Awful Reality: Networks Are Doing Better Without Writers

By Jon Costantino 2008-01-11 16:04:13 discussion comments
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It canít be true can it? Could the writersí strike be actually be working in the networks favor? It might be too early to tell, but the early numbers have shown that the reality shows that have replaced some of your favorite scripted comedies and dramas are doing just as well as the ones they replaced, and in some cases, even better.

According to Variety, all three networks have not had a serious amount of damage done to them by the strike. In what has to be one of the saddest developments of the strikeís numbers game, ABCís Wife Swap, which last featured a family that smeared food on its curtains and passes wind, as doing the exact same rating as Pushing Daisies. This canít bode well for the gang at The Pie Hole, since Wife Swap is so much easier to produce than a show that features at least one talking zombie an episode. Soon, instead of people asking, ďWill Ned and Chuck ever find true love?,Ē most ABC viewers will be waiting anxiously to find out if Bubba will finally take out the garbage like Lou-Anne wants him too. And itís not the only scary scenario right now.

Over at NBC, American Gladiators, which I have already detailed some disappointment with, is also keeping up with the numbers that Chuck was having in the same Monday night slot. Now, we know already that Chuck isnít in trouble, since its getting a run in the next few weeks on Thursday, but itís still troubling. And with all the abuse that Heroes got for not meeting Season 1 expectations, the last thing it needs is to hear that shows like The Biggest Loser and The Celebrity Apprentice are actually outperforming the average ratings for NBCís scripted shows.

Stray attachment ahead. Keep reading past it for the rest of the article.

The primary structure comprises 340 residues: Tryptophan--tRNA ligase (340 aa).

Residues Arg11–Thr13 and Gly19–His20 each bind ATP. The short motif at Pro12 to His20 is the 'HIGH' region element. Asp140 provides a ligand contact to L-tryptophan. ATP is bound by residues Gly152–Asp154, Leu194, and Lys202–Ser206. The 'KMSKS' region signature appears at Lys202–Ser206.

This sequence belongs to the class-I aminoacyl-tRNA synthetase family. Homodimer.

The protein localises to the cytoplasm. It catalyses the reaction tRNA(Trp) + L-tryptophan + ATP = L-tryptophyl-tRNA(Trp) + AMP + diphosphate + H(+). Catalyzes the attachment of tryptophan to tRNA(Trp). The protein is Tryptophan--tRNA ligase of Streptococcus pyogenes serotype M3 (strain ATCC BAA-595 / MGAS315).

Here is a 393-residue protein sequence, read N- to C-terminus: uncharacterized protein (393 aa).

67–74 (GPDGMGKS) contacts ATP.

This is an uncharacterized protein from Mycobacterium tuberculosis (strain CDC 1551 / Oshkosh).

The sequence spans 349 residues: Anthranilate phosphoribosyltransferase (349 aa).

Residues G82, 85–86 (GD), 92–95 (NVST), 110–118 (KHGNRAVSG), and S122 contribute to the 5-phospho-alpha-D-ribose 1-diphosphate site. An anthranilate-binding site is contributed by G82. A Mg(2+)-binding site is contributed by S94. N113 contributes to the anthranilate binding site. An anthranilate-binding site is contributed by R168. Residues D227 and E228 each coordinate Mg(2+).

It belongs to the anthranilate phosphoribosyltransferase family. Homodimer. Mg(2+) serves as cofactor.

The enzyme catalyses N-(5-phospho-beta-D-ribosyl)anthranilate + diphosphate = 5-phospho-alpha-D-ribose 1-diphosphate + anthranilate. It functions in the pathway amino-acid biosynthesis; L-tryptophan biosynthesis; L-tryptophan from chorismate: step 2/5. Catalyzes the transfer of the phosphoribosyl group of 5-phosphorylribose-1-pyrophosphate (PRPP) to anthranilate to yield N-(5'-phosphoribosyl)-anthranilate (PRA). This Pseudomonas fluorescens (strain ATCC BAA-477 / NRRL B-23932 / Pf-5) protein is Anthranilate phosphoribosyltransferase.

If you think the news is grim for the writers who are on strike, how Ďbout those who actually come to work now. Variety says that Jay Leno, with his one-man monologue and lack of Hollywood guests, is still beating the WGA-approved Late Show With David Letterman with a full-on writing staff. After both shows returned in 2008, Jay won the first night, which everyone expected, since people would tune if Jay was going to run his late-night train into a brick wall. But itís now two weeks later, and people still havenít come back. So while Dave tries somehow to get the upper-hand, NBC can now reap the benefits of not having to pay twenty people for the job apparently one person can do. The picket line outside of the Peacock must be smoking with the throngs seething writers, while an audience files past them into The Tonight Show studio, not really caring if the scribes are involved in the show at all.

If this strike continues to linger, its only going to get worse for the writers. The one saving grace could be the return of Lost. If the survivors of 815 can pull a big audience, and maybe take a few viewers from Mr. Trump on January 31st, maybe the networks will see the value of scripted comedies and dramas. But if reality shows continue dominate the ratings in 2008, you wonít be seeing plane crashes on the prime-time schedule; theyíll have been replaced by train wrecks.
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